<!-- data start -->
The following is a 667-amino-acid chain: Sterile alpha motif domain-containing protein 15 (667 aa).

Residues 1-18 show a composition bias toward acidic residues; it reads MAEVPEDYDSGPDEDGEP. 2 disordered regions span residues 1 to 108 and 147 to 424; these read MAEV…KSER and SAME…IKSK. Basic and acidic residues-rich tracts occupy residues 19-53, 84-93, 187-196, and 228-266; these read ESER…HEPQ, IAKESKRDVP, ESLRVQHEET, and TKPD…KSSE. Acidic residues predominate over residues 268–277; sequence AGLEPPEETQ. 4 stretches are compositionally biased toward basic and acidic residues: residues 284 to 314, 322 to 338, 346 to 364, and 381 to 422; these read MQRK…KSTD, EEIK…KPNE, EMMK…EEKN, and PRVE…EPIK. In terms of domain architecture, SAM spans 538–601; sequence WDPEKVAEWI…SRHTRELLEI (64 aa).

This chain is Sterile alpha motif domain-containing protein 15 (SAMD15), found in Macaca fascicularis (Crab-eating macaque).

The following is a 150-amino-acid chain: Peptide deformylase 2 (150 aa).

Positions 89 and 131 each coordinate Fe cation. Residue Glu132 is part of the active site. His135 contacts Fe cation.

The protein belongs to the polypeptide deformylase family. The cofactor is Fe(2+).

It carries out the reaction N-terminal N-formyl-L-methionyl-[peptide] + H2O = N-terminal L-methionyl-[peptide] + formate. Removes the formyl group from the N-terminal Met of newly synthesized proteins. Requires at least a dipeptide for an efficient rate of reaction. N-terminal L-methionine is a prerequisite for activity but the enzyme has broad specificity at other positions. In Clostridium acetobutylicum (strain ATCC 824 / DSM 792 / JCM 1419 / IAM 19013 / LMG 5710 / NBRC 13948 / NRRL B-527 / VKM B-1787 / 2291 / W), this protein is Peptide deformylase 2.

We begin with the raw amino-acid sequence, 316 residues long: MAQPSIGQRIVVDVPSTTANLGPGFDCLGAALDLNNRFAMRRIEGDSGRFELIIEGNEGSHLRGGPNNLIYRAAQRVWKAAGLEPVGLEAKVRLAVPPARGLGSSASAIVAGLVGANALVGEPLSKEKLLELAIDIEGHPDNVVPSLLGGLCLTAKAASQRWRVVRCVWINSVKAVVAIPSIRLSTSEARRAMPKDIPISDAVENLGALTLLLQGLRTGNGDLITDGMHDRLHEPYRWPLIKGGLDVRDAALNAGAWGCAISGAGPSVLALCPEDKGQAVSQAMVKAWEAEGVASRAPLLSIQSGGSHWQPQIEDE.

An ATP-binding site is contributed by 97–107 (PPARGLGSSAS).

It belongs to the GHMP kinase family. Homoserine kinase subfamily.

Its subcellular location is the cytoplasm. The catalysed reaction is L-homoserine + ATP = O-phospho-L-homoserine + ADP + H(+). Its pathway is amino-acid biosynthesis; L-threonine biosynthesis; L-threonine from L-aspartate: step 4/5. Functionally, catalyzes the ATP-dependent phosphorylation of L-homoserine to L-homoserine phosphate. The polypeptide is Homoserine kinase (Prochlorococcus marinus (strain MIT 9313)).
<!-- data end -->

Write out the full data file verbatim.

The following is a 667-amino-acid chain: Sterile alpha motif domain-containing protein 15 (667 aa).

Residues 1-18 show a composition bias toward acidic residues; it reads MAEVPEDYDSGPDEDGEP. 2 disordered regions span residues 1 to 108 and 147 to 424; these read MAEV…KSER and SAME…IKSK. Basic and acidic residues-rich tracts occupy residues 19-53, 84-93, 187-196, and 228-266; these read ESER…HEPQ, IAKESKRDVP, ESLRVQHEET, and TKPD…KSSE. Acidic residues predominate over residues 268–277; sequence AGLEPPEETQ. 4 stretches are compositionally biased toward basic and acidic residues: residues 284 to 314, 322 to 338, 346 to 364, and 381 to 422; these read MQRK…KSTD, EEIK…KPNE, EMMK…EEKN, and PRVE…EPIK. In terms of domain architecture, SAM spans 538–601; sequence WDPEKVAEWI…SRHTRELLEI (64 aa).

This chain is Sterile alpha motif domain-containing protein 15 (SAMD15), found in Macaca fascicularis (Crab-eating macaque).

The following is a 150-amino-acid chain: Peptide deformylase 2 (150 aa).

Positions 89 and 131 each coordinate Fe cation. Residue Glu132 is part of the active site. His135 contacts Fe cation.

The protein belongs to the polypeptide deformylase family. The cofactor is Fe(2+).

It carries out the reaction N-terminal N-formyl-L-methionyl-[peptide] + H2O = N-terminal L-methionyl-[peptide] + formate. Removes the formyl group from the N-terminal Met of newly synthesized proteins. Requires at least a dipeptide for an efficient rate of reaction. N-terminal L-methionine is a prerequisite for activity but the enzyme has broad specificity at other positions. In Clostridium acetobutylicum (strain ATCC 824 / DSM 792 / JCM 1419 / IAM 19013 / LMG 5710 / NBRC 13948 / NRRL B-527 / VKM B-1787 / 2291 / W), this protein is Peptide deformylase 2.

We begin with the raw amino-acid sequence, 316 residues long: MAQPSIGQRIVVDVPSTTANLGPGFDCLGAALDLNNRFAMRRIEGDSGRFELIIEGNEGSHLRGGPNNLIYRAAQRVWKAAGLEPVGLEAKVRLAVPPARGLGSSASAIVAGLVGANALVGEPLSKEKLLELAIDIEGHPDNVVPSLLGGLCLTAKAASQRWRVVRCVWINSVKAVVAIPSIRLSTSEARRAMPKDIPISDAVENLGALTLLLQGLRTGNGDLITDGMHDRLHEPYRWPLIKGGLDVRDAALNAGAWGCAISGAGPSVLALCPEDKGQAVSQAMVKAWEAEGVASRAPLLSIQSGGSHWQPQIEDE.

An ATP-binding site is contributed by 97–107 (PPARGLGSSAS).

It belongs to the GHMP kinase family. Homoserine kinase subfamily.

Its subcellular location is the cytoplasm. The catalysed reaction is L-homoserine + ATP = O-phospho-L-homoserine + ADP + H(+). Its pathway is amino-acid biosynthesis; L-threonine biosynthesis; L-threonine from L-aspartate: step 4/5. Functionally, catalyzes the ATP-dependent phosphorylation of L-homoserine to L-homoserine phosphate. The polypeptide is Homoserine kinase (Prochlorococcus marinus (strain MIT 9313)).